Apparently, the cops had picked him up and taken him to the station because someone in the area fit the description and possibly had the same name as my father. It took hours of him patiently waiting and accepting whatever mistreatment to explain to them that he was a former corrections officer and therefore already in the system if they just ran his name. They did, eventually, and were apologetic when they gave him a ride back. 

He never said much that night, just apologized about the ice cream. It was a real contrast to the usual complaining and anger he directed at officers whenever he felt slighted out of uniform. I remember then thinking that he looked tired. 

The list of my fathers, his friends and brothers or my boyfriends, cousins, and coworkers that have the same story or stories like it is endless.

It’s hard to love people when they go through things like that by the time they’re grown men. Hard but not impossible. Here’s the thing though, it shouldn’t have to make it that far.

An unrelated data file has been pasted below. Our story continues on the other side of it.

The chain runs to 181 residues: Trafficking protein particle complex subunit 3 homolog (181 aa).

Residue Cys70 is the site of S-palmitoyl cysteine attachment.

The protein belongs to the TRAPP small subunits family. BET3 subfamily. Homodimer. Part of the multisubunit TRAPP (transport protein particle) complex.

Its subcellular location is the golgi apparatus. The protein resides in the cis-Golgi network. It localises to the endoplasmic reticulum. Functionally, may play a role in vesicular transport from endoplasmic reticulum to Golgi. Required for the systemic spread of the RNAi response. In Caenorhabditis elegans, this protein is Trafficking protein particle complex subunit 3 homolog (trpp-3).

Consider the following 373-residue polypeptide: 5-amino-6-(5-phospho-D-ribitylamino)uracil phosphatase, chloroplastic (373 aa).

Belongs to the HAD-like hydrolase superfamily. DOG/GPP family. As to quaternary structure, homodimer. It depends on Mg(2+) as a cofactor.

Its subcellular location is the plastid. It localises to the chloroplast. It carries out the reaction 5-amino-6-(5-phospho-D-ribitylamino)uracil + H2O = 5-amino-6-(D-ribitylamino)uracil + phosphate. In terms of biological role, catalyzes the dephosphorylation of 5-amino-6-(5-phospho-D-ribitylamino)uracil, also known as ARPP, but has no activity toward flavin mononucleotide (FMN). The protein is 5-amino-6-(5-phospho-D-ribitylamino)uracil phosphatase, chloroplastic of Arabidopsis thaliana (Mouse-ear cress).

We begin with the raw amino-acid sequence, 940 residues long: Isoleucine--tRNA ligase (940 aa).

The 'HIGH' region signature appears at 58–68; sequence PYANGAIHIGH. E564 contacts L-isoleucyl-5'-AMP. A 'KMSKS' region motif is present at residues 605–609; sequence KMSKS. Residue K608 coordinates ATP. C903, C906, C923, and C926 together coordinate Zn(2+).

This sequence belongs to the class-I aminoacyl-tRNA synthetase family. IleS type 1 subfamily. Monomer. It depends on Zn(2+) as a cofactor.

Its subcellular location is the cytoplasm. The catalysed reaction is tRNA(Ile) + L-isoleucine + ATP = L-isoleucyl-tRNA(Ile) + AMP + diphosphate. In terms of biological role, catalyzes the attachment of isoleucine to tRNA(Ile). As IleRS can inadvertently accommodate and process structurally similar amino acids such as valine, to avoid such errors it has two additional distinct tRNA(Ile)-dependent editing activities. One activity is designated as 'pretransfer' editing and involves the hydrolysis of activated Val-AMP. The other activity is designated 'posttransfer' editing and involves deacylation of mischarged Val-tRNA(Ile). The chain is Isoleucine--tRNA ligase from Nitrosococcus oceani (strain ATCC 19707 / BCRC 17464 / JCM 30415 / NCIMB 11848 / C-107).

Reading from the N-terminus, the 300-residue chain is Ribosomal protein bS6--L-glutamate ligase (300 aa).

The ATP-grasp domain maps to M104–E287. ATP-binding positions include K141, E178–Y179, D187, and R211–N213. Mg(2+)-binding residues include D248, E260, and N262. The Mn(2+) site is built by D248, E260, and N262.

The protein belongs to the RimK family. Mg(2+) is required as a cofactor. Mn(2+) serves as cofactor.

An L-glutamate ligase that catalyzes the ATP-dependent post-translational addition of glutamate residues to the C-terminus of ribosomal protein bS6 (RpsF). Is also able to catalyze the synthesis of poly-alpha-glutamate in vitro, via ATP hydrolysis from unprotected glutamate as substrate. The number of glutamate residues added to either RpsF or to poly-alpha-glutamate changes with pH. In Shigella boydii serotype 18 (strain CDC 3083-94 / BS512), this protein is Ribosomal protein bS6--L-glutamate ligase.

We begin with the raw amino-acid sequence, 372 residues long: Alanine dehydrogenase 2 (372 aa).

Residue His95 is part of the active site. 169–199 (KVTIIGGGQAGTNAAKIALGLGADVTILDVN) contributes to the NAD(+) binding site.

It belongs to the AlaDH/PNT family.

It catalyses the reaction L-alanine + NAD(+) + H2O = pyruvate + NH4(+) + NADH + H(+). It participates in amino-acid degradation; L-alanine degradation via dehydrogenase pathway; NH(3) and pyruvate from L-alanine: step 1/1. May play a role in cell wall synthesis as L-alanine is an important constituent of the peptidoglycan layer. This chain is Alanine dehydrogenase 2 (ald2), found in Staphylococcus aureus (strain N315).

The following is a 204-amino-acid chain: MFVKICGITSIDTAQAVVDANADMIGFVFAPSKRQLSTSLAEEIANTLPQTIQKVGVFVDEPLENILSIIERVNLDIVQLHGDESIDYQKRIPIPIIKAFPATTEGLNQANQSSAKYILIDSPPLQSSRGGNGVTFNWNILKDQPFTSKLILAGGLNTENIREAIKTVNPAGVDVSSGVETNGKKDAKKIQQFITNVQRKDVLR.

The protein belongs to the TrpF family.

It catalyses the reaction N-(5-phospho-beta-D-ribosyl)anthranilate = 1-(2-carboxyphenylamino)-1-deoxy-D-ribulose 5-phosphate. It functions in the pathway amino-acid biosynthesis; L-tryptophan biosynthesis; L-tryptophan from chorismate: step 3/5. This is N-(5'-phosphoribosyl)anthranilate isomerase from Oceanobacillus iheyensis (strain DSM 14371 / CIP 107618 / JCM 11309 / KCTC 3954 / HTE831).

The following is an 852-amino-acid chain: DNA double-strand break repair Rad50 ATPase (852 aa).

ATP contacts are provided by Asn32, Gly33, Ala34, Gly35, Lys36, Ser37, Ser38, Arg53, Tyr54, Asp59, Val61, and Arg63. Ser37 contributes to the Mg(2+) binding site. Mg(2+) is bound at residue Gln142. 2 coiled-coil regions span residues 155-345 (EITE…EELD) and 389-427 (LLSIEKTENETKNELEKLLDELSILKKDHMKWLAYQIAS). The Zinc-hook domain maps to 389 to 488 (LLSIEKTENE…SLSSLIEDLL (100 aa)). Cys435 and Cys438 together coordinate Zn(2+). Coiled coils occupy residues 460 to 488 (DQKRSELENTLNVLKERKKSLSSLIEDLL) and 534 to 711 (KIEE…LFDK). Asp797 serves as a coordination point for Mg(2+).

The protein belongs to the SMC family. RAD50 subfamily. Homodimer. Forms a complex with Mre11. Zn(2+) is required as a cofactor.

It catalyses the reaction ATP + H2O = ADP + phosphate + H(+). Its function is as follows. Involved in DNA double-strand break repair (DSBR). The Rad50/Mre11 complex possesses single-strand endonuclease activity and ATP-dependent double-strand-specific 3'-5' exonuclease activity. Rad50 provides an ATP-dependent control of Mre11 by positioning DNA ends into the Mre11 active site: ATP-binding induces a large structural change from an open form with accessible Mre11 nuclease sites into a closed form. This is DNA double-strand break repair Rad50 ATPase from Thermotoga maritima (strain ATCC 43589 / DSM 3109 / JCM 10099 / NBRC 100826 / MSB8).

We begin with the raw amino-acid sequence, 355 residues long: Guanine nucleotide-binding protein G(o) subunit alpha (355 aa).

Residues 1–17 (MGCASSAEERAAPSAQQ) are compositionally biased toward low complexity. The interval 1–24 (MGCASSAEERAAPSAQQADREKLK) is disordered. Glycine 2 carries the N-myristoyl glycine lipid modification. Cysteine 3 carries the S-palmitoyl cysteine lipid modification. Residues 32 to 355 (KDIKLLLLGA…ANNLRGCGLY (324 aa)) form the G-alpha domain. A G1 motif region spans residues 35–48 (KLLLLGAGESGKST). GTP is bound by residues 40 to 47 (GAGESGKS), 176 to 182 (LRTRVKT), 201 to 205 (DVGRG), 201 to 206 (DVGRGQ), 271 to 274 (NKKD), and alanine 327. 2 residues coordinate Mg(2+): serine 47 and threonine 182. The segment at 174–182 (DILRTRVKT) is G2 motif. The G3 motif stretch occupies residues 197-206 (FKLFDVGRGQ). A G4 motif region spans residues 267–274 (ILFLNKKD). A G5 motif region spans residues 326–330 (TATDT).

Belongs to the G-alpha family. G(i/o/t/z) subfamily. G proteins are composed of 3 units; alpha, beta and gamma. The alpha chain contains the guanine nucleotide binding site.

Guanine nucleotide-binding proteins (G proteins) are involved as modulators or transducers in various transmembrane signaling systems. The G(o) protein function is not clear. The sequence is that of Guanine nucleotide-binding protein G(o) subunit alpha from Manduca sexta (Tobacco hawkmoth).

So I ask, what would happen if the first time a young Black or Brown boy came home screaming mad and crying over feeling invalidated and afraid for his life, a mother hugged her son, a father stood up for him, his friends asked for justice with him, the cops and city agencies listened to him, and the media spread his story? 

What if he was given the agency to feel and defend himself and others? 

What if more Black women weren’t appointed to be therapists, saviors, and homemakers to rebuild the boys the world wounds because of their skin? 

What would the world look like without that constant barrage of Black people suffering? 

What then?